Two incumbents and a newcomer were sworn in as Portland city councilors during a noontime ceremony Monday at City Hall.

The ceremony included a moment of silence for Linda Abromson, a former mayor and longtime force in city affairs who died last Thursday at the age of 78.

City Clerk Katherine Jones administered the oath of office to incumbents Jill Duson, Justin Costa and newcomer Kim Cook. Cook replaces David Brenerman, who did not seek re-election after one term on the council.

Brenerman previously served one term on the council from 1982 to 1985, including one year as a ceremonial mayor, and three terms as a state representative before being elected again in 2014. City Manager Jon Jennings described him has “one of the great, great public servants the city has seen in its long history.”

“From the very beginning of our relationship, I’ve found him to be the most honorable, most decent, most straightforward, honest and wonderful person,” Jennings said.

Cook is a 45-year-old attorney and government relations consultant who lobbies on behalf of nonprofits in Augusta. She has lived in the District 5 for about 15 years and previously served on Portland’s Zoning Board of Appeals and Land Bank Commission, among other groups. She is married and has two three school-age children.

Mayor Ethan Strimling welcomed the new and returning councilors. He praised Cook as a “strong voice” for supporting the school bond and for helping to craft zone changes adopted in September by the council and intended to encourage more affordable housing development.

“We welcome having your passion and intellect on this side of the dais,” Strimling said.

Later Monday, Jones also administered the oath of office to newly elected members of the Board of Education, Timothy Atkinson and Mark Balfantz, and to returning incumbent Marnie Morrione. All three ran unopposed in the November election.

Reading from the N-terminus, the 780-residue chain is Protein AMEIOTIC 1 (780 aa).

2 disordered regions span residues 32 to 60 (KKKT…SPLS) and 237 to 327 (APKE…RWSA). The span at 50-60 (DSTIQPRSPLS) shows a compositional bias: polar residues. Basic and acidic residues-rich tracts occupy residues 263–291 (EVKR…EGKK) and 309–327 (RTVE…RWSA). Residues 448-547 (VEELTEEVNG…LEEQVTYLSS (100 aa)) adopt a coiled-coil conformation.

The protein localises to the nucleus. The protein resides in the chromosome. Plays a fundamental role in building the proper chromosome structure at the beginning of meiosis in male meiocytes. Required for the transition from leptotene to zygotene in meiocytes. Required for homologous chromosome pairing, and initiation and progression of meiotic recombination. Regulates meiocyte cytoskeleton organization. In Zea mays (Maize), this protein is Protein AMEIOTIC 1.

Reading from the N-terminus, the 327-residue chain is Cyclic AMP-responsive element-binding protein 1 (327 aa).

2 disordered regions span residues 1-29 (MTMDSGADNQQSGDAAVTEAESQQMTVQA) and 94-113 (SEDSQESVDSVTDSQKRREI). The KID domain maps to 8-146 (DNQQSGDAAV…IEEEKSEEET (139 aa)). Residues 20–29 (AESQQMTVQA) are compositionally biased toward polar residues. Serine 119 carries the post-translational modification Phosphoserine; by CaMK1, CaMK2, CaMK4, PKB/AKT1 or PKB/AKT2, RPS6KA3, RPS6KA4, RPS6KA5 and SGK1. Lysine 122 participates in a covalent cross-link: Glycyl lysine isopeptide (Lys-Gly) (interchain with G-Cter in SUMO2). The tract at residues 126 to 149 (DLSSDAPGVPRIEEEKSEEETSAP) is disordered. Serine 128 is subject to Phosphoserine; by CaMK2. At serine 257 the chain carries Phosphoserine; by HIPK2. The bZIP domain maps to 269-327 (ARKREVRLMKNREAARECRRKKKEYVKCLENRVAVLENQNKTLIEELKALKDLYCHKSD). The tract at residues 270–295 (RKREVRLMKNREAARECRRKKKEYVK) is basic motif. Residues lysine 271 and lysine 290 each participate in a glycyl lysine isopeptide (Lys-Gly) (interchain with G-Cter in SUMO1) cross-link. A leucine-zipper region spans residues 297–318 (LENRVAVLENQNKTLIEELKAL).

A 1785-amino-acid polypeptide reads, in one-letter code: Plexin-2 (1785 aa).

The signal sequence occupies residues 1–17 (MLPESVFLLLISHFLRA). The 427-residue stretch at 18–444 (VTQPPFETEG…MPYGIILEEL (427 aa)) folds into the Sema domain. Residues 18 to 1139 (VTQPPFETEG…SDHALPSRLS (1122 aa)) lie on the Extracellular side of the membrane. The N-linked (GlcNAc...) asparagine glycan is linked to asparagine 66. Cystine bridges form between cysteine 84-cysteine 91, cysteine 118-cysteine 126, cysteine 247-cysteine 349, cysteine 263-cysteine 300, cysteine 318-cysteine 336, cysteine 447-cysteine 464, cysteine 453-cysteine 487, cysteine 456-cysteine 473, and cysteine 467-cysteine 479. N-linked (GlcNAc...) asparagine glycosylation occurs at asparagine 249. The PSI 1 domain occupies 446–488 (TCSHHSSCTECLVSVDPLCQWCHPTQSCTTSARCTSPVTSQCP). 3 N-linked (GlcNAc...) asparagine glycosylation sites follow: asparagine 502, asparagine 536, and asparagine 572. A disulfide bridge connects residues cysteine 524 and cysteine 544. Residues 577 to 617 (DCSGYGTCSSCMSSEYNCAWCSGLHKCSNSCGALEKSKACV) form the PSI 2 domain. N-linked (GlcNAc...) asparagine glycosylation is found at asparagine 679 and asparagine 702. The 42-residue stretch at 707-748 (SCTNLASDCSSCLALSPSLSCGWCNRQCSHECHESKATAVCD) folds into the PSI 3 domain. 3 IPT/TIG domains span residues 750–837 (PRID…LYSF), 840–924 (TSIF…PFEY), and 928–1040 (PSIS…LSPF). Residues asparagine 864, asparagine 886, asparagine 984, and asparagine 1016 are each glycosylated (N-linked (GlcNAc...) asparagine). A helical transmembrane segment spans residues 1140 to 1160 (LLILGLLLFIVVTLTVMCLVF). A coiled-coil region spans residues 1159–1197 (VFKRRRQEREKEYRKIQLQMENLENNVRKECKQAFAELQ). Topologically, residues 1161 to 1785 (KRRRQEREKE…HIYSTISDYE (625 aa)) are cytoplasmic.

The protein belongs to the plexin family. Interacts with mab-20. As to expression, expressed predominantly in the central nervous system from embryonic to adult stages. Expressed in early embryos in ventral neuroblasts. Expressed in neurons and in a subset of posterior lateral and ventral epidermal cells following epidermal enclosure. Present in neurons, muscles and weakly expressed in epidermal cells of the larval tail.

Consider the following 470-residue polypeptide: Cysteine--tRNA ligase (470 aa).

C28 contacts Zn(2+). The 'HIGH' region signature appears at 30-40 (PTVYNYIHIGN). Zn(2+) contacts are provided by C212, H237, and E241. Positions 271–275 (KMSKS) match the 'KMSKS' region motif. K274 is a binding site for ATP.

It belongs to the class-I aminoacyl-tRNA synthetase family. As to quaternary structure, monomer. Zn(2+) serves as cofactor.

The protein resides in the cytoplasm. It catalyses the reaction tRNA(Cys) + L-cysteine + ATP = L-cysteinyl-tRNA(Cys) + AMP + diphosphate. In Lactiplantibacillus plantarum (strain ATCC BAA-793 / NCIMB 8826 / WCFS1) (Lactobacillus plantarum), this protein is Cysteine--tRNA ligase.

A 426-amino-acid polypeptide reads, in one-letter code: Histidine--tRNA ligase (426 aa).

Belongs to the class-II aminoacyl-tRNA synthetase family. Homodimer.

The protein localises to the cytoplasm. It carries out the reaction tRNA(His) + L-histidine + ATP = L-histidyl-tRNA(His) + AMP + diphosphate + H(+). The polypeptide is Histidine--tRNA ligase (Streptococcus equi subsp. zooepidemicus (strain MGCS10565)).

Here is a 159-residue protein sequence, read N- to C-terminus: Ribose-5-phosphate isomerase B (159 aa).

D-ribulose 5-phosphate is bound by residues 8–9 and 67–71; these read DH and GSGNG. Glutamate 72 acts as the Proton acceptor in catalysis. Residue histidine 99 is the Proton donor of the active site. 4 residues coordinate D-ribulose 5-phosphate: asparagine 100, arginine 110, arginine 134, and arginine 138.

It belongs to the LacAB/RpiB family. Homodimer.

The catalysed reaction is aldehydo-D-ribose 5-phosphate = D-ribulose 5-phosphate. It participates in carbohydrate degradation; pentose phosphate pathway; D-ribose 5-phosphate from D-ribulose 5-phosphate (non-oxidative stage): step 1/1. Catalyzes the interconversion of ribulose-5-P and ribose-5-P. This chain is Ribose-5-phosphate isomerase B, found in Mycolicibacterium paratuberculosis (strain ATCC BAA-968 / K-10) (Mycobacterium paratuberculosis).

The council races and school board races were mostly overshadowed on the city’s ballot by three referendum questions. Voters passed a $64 million bond to renovate four elementary schools but turned down proposals to adopt a form of rent control and change the city’s rezoning process to require the support of abutters.

The November election in Portland also produced a national moment of levity, after a set of dentures was discovered in a voting booth. The discovery made national news. The false teeth remain unclaimed in the city clerk’s office.

In the council races, Cook cruised to an easy win in District 5 representing North Deering, Deering Center and Riverton. Cook earned 63 percent of the vote in a three-way race against two progressive candidates, Marpheen Chann and Craig Dorais, who earned 22 percent and 15 percent, respectively.

Duson was elected to her sixth term after winning 44 percent of the vote in an expensive and spirited three-way race for an at-large seat against two community activists, Joey Brunelle and Bree LaCasse, who earned 30 percent and 26 percent, respectively. Duson, 43, is divorced with two grown children and two grandchildren.

Costa, meanwhile, garnered 68 percent of the vote in District 4, which includes East Deering, Back Cove and parts of Deering Center and North Deering, against Kim Rich. Costa, 34, is single and has no children.

Portland has a nine-member council, including a full-time popularly elected mayor who serves a four-year term and earns more than $73,281 a year, plus benefits. City councilors serve three-year terms and currently earn $6,513 a year. They can also participate in health, dental and life insurance programs and one of two retirement plans, according to Gina Tapp, the city’s human resources director.

Tapp said councilors and the mayor all received 2 percent cost-of-living raises in July.

Randy Billings can be reached at 791-6346 or at:

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